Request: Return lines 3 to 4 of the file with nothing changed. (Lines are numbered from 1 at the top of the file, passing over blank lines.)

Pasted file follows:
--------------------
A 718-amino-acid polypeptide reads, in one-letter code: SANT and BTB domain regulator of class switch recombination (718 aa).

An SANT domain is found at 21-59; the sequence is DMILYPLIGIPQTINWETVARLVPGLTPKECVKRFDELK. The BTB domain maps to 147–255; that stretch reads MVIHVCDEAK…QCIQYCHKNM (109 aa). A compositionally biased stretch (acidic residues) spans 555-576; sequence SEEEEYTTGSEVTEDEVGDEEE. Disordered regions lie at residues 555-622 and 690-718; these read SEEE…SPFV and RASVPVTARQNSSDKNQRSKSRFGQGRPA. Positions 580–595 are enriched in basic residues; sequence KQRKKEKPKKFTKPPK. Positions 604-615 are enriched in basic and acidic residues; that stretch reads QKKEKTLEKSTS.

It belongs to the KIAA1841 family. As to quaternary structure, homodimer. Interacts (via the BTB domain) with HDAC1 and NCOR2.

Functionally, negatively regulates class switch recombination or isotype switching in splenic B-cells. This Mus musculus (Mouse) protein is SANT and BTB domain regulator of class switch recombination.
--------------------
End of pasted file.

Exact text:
It belongs to the KIAA1841 family. As to quaternary structure, homodimer. Interacts (via the BTB domain) with HDAC1 and NCOR2.

Functionally, negatively regulates class switch recombination or isotype switching in splenic B-cells. This Mus musculus (Mouse) protein is SANT and BTB domain regulator of class switch recombination.